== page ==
In his lectures on Shakespeare’s Othello, the poet Samuel Taylor Coleridge argued that what spurs Iago to destroy Othello is nothing more or less than “motiveless malignity.” That to me is still the best definition of pure evil I know of.
If there was one quality Bradbury prized above all others in a writer, it was gusto. And it was a quality that Bradbury had in spades.
Cormac McCarthy is one of our greatest living American novelists. Author of Blood Meridian, All the Pretty Horses, No Country for Old Men, and The Road (which won the Pulitzer Prize), McCarthy is a poetic storyteller whose challenging novels explore themes of violence, good and evil, and human survival.
… In the age of Facebook and the constant need to be “likeable,” I suspect there’s a great deal that we (and writers/bloggers in particular) could learn from Hitchens’s contrarian example, lest we all turn into polite, vacuous, inauthentic zombies in the quest to amass as many “friends” as possible.
And on the left, utilitarianism tends to say: “Well, we should have institutions that help everybody in the world.” Well, that sounds nice, but there’s this odd and difficult empirical fact, which is that people are really, really good at extending themselves and helping those that are close to them, and really, really bad at doing it for people far away.
This preoccupation with “wills” isn’t just a contest to come up with the best catchphrase; it’s the search to discover the root motivation(s) of human behavior. Why do human beings do what we do? Why do we maintain crazy beliefs, engage in crazy activities, and stay in crazy relationships?
In today’s world, thanks to YouTube and Internet search engines, their remarks will be remembered by thousands if not millions of people for the rest of their lives — and possibly for even longer than that. Indeed, social media gives new meaning to Mark Antony’s line in Julius Caesar: “The evil that men do lives after them;/ The good is oft interred with their bones.”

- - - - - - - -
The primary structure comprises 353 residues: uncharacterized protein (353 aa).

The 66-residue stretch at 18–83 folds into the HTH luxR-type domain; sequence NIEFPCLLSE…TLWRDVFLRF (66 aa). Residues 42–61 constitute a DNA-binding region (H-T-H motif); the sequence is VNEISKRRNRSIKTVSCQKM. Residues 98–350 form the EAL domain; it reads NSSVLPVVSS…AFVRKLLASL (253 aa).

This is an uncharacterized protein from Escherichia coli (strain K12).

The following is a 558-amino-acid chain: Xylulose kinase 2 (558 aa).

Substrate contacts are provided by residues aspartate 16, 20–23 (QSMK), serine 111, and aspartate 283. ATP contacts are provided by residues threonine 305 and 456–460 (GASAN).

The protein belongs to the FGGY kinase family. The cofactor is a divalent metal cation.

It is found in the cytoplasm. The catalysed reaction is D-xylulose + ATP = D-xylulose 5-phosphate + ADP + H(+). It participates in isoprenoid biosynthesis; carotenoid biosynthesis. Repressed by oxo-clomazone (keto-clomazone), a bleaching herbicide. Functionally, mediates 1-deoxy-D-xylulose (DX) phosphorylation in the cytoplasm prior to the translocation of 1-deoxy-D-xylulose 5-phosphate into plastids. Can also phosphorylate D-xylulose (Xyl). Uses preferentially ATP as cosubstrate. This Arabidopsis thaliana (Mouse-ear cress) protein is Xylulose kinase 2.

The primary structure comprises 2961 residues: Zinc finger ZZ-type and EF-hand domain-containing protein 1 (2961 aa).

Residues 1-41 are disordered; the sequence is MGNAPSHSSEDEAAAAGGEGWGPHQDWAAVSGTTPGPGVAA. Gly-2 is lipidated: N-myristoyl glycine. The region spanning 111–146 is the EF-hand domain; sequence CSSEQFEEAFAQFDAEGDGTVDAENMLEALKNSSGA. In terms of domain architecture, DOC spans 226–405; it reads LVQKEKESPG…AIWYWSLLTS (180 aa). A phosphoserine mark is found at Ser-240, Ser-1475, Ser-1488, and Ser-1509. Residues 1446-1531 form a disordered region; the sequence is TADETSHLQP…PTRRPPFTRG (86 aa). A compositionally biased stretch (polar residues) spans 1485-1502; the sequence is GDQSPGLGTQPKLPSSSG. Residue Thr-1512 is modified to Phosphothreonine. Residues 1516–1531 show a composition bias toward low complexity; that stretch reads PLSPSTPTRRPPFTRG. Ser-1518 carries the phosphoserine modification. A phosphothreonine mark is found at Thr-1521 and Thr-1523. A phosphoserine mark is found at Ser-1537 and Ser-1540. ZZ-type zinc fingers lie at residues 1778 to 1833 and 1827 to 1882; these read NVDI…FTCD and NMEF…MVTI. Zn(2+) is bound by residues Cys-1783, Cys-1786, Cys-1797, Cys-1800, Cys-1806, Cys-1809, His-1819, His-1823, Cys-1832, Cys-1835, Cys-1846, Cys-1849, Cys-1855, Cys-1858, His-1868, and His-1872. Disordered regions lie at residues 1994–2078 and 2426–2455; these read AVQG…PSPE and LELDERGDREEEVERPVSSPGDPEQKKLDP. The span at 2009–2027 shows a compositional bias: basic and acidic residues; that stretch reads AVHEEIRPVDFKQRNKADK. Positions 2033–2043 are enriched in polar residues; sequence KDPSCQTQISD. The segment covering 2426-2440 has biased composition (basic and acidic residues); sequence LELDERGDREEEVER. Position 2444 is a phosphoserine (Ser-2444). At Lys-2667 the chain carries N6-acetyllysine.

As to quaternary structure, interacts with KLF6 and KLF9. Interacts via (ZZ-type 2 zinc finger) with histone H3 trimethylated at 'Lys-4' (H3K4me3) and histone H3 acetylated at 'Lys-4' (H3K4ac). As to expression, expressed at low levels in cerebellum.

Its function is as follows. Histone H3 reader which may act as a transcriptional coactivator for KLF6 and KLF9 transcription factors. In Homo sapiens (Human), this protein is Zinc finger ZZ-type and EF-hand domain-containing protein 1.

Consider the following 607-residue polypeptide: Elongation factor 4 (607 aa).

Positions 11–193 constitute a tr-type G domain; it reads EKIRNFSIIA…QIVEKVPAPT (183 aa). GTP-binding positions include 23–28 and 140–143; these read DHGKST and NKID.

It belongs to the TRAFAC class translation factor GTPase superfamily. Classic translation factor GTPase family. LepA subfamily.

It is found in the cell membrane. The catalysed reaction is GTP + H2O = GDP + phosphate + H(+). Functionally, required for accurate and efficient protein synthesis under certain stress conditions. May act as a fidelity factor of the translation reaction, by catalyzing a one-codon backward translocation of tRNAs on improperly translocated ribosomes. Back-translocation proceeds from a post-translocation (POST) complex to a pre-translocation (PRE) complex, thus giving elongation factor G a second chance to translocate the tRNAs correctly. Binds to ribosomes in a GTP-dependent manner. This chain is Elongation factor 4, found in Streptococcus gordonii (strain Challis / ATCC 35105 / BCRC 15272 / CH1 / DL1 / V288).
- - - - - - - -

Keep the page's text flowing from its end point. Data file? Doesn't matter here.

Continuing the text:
This is ironic, considering the two leaders Obama invoked most often during the 2008 presidential campaign were Lincoln and King—both of whom suffered from mental illness. (Lincoln suffered from chronic depression all throughout his life; King attempted suicide twice during his adolescence, and experienced periods of depression and mania throughout his adult life.)
Lumet came from the theater, starting his career as an off-Broadway director, then moving into television, then film. He was especially masterful at taking dialogue-driven material and infusing it with a cinematic electricity. Lumet didn’t make filmed versions of stage plays. He made movies. He understood the difference.
While not all of these stories are ostensibly about the creative process, they nevertheless contain an important insight, anticipated by the ancients and borne out by the private lives of creative artists since the Renaissance: reaching for the sun is dangerous business.